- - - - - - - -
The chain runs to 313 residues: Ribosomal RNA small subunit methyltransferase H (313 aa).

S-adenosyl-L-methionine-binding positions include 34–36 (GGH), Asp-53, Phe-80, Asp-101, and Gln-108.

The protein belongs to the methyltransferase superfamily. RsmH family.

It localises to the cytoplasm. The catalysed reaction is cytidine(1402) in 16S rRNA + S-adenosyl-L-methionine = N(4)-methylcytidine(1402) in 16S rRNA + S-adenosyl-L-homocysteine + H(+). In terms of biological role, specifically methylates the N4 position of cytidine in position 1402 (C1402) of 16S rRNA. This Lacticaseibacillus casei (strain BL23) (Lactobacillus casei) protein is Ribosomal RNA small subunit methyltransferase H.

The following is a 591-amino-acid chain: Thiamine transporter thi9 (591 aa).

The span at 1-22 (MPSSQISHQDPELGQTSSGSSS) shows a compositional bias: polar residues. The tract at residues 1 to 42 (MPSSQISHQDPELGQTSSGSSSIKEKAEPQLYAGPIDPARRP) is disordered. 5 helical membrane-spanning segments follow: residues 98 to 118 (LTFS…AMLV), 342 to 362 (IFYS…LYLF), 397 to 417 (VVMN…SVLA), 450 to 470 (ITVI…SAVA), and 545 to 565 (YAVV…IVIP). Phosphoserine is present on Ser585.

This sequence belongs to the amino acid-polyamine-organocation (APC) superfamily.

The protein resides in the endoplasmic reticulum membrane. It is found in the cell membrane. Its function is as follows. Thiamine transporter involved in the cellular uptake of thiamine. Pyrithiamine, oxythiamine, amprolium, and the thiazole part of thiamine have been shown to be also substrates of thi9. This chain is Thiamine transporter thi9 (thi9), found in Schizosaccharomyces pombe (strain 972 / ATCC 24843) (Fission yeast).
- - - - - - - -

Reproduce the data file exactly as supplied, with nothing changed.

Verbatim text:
The chain runs to 313 residues: Ribosomal RNA small subunit methyltransferase H (313 aa).

S-adenosyl-L-methionine-binding positions include 34–36 (GGH), Asp-53, Phe-80, Asp-101, and Gln-108.

The protein belongs to the methyltransferase superfamily. RsmH family.

It localises to the cytoplasm. The catalysed reaction is cytidine(1402) in 16S rRNA + S-adenosyl-L-methionine = N(4)-methylcytidine(1402) in 16S rRNA + S-adenosyl-L-homocysteine + H(+). In terms of biological role, specifically methylates the N4 position of cytidine in position 1402 (C1402) of 16S rRNA. This Lacticaseibacillus casei (strain BL23) (Lactobacillus casei) protein is Ribosomal RNA small subunit methyltransferase H.

The following is a 591-amino-acid chain: Thiamine transporter thi9 (591 aa).

The span at 1-22 (MPSSQISHQDPELGQTSSGSSS) shows a compositional bias: polar residues. The tract at residues 1 to 42 (MPSSQISHQDPELGQTSSGSSSIKEKAEPQLYAGPIDPARRP) is disordered. 5 helical membrane-spanning segments follow: residues 98 to 118 (LTFS…AMLV), 342 to 362 (IFYS…LYLF), 397 to 417 (VVMN…SVLA), 450 to 470 (ITVI…SAVA), and 545 to 565 (YAVV…IVIP). Phosphoserine is present on Ser585.

This sequence belongs to the amino acid-polyamine-organocation (APC) superfamily.

The protein resides in the endoplasmic reticulum membrane. It is found in the cell membrane. Its function is as follows. Thiamine transporter involved in the cellular uptake of thiamine. Pyrithiamine, oxythiamine, amprolium, and the thiazole part of thiamine have been shown to be also substrates of thi9. This chain is Thiamine transporter thi9 (thi9), found in Schizosaccharomyces pombe (strain 972 / ATCC 24843) (Fission yeast).